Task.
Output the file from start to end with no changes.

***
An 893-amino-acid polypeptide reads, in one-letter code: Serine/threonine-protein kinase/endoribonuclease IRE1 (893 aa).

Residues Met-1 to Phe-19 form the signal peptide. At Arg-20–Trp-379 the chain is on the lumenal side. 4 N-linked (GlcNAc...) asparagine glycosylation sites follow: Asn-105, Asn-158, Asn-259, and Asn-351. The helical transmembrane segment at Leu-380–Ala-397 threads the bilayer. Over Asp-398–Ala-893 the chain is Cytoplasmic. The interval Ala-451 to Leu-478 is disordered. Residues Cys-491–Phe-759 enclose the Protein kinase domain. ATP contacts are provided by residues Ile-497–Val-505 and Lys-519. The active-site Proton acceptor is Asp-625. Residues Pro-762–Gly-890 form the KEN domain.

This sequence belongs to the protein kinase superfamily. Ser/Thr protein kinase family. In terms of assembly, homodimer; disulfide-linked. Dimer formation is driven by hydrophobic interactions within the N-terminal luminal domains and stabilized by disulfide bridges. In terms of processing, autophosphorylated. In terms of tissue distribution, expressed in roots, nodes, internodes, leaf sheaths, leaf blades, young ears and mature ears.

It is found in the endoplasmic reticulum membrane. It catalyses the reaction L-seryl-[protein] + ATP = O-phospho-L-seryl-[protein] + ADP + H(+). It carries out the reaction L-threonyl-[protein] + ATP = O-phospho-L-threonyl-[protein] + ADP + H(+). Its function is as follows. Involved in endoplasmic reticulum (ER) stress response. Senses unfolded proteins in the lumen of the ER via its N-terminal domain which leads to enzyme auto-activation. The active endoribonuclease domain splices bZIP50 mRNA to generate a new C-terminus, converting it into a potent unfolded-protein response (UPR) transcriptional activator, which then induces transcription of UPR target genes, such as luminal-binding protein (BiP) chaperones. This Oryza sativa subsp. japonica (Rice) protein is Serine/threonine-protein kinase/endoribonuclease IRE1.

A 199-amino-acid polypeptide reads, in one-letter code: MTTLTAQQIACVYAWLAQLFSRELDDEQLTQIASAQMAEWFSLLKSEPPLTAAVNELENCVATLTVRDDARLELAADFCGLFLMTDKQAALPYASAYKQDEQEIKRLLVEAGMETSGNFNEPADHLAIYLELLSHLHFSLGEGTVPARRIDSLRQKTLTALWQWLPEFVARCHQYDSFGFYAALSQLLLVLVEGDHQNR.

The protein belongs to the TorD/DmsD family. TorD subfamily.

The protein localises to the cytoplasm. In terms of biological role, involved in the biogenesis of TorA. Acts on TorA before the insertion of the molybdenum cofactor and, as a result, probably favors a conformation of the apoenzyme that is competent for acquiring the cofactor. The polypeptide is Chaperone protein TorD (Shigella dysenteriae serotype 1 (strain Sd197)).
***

An 893-amino-acid polypeptide reads, in one-letter code: Serine/threonine-protein kinase/endoribonuclease IRE1 (893 aa).

Residues Met-1 to Phe-19 form the signal peptide. At Arg-20–Trp-379 the chain is on the lumenal side. 4 N-linked (GlcNAc...) asparagine glycosylation sites follow: Asn-105, Asn-158, Asn-259, and Asn-351. The helical transmembrane segment at Leu-380–Ala-397 threads the bilayer. Over Asp-398–Ala-893 the chain is Cytoplasmic. The interval Ala-451 to Leu-478 is disordered. Residues Cys-491–Phe-759 enclose the Protein kinase domain. ATP contacts are provided by residues Ile-497–Val-505 and Lys-519. The active-site Proton acceptor is Asp-625. Residues Pro-762–Gly-890 form the KEN domain.

This sequence belongs to the protein kinase superfamily. Ser/Thr protein kinase family. In terms of assembly, homodimer; disulfide-linked. Dimer formation is driven by hydrophobic interactions within the N-terminal luminal domains and stabilized by disulfide bridges. In terms of processing, autophosphorylated. In terms of tissue distribution, expressed in roots, nodes, internodes, leaf sheaths, leaf blades, young ears and mature ears.

It is found in the endoplasmic reticulum membrane. It catalyses the reaction L-seryl-[protein] + ATP = O-phospho-L-seryl-[protein] + ADP + H(+). It carries out the reaction L-threonyl-[protein] + ATP = O-phospho-L-threonyl-[protein] + ADP + H(+). Its function is as follows. Involved in endoplasmic reticulum (ER) stress response. Senses unfolded proteins in the lumen of the ER via its N-terminal domain which leads to enzyme auto-activation. The active endoribonuclease domain splices bZIP50 mRNA to generate a new C-terminus, converting it into a potent unfolded-protein response (UPR) transcriptional activator, which then induces transcription of UPR target genes, such as luminal-binding protein (BiP) chaperones. This Oryza sativa subsp. japonica (Rice) protein is Serine/threonine-protein kinase/endoribonuclease IRE1.

A 199-amino-acid polypeptide reads, in one-letter code: MTTLTAQQIACVYAWLAQLFSRELDDEQLTQIASAQMAEWFSLLKSEPPLTAAVNELENCVATLTVRDDARLELAADFCGLFLMTDKQAALPYASAYKQDEQEIKRLLVEAGMETSGNFNEPADHLAIYLELLSHLHFSLGEGTVPARRIDSLRQKTLTALWQWLPEFVARCHQYDSFGFYAALSQLLLVLVEGDHQNR.

The protein belongs to the TorD/DmsD family. TorD subfamily.

The protein localises to the cytoplasm. In terms of biological role, involved in the biogenesis of TorA. Acts on TorA before the insertion of the molybdenum cofactor and, as a result, probably favors a conformation of the apoenzyme that is competent for acquiring the cofactor. The polypeptide is Chaperone protein TorD (Shigella dysenteriae serotype 1 (strain Sd197)).